Need help in configuring TLS/SSL for ELK with 3rd party certificates (comodo)

Hi Team,
Need your help, I was successfully able to manage/configure TLS/SSL with self signed pk12 certs. Now I purchased cert(pem) single pem file with SAN ( having 43 hosts DNS and ips) .I have pem format cert, cert format, dar format and P7B format.
I am not able to configure the elastic with these and I see its failing while trying to set the password . I have followed the link below: https://www.elastic.co/guide/en/elasticsearch/reference/current/configuring-tls.html#node-certificates
I am not able to understand the input line (shown below, what should be given here )"xpack.security.transport.ssl.certificate_authorities: [ "/home/es/config/ca.crt" ]"
Please let me know if any questions, and any help would be great help to me.
Thanks
Suddhasil

You probably don't want to actually use a commercial certificate for transport.ssl (port 9300)

You probably do want to use it for http.ssl, but for transport your best option is to stick with the certificate you originally generated.

Transport SSL & Cluster Membership

The security of your cluster requires that you control which nodes are able to join the cluster. If another person is able to start a node on a host that they control, and connect it to your cluster then they have full access to all of your data (for example, they can extract it all, and then delete it from your cluster).
If unauthorized nodes are able to join your cluster, then it defeats all of the other security controls that you might put in place.

Elasticsearch Security offers 2 ways to restrict cluster membership:

  • IP Filters
  • TLS certificates

IP Filters are an option for some environments, but they have some weaknesses, and we recommend using certificates as your primary cluster membership control. Without going into too much detail, the issues with relying on IP filters are:

  1. They are based on IP address only (not ports), so they require that you have full confidence on everything running on that IP address
  2. They require that your nodes have fixed IP addresses, or that you place complete trust in a range of IP addresses (and can be 100% sure that no one else can ever run a node on a machine in that range).
  3. They require a Gold license or higher - which is fine if you are a paying customer, but means it's not an option for people relying on our free security features.

For the above reasons, we recommend that you use TLS certificates as the primary mechanism by which you restrict cluster membership. IP Filters are a great secondary control, to provide defense-in-depth for your cluster membership.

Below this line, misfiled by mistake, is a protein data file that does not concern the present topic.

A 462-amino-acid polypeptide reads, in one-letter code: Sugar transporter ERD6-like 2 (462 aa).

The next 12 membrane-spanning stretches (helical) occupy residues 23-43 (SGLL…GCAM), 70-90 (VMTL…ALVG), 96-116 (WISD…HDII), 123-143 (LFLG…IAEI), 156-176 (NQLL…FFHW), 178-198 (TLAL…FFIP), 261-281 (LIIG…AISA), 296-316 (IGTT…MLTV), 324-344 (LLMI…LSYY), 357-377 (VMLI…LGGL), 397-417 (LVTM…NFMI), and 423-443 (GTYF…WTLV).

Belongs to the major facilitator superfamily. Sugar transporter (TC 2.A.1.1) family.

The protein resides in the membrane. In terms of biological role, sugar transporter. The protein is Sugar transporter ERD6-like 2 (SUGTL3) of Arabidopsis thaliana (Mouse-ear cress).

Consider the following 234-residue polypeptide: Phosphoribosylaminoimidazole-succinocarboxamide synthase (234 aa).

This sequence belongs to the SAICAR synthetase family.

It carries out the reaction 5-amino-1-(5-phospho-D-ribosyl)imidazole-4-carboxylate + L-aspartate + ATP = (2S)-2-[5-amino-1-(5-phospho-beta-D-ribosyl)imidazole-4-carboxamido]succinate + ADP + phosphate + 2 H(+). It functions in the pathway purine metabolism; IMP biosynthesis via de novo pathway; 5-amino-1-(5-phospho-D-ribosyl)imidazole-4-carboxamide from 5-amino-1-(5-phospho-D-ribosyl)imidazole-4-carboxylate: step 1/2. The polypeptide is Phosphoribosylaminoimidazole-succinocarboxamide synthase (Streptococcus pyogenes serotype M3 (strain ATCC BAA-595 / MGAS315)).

Transport TLS Certificates can be used to control the cluster membership by requiring that every node presents a trusted certificate when attempting to join the cluster (this is true by default when you enable transport.ssl) and then restricting the set of certificates that you trust to exactly match with your intended cluster membership.

The only reasonable way to do that is to have a dedicated Certificate Authority for your cluster. Each of your nodes trusts that CA and then you ensure that this CA (that you control) only ever issues certificates to nodes that are supposed to join your cluster. That is, you place tight controls around the set of certificates that the CA issues so that you can confidently say If a node can prove ownership of a certificate that was issued by my CA then that is sufficient proof that the node should be allowed to join the cluster.

You cannot make that statement if you use a commercial CA, or even a corporate CA. Those CAs issue certificates to all sorts of people for all sorts of purposes. You cannot confidently state that If a node has a valid certificate issued by {IdenTrust/DigiCert/LetsEncrypt} then it should be allowed to join my cluster because that would essentially open the cluster to everyone.

HTTP Certificates

None of the above analysis is true for HTTP (xpack.security.http.ssl). The certificates that you use on that port (by default, 9200) do not control membership to your cluster, they are used when REST clients connect to your nodes.

For that purpose, it is helpful to use a central (commercial, community or corporate) CA so that you clients can rely on their existing TLS trust stores in order to trust your Elasticsearch service.

Thanks Tim, this helps. Could you please suggest me what I need in order to place the cert request for HTTP communication? I have used the same cert but still its failing. I have a cert ( pem format ) with me, I have key . What else need ? what should I use for the entry : "xpack.security.http.ssl.certificate_authorities " ?
Please suggest

Thanks
Suddhasil

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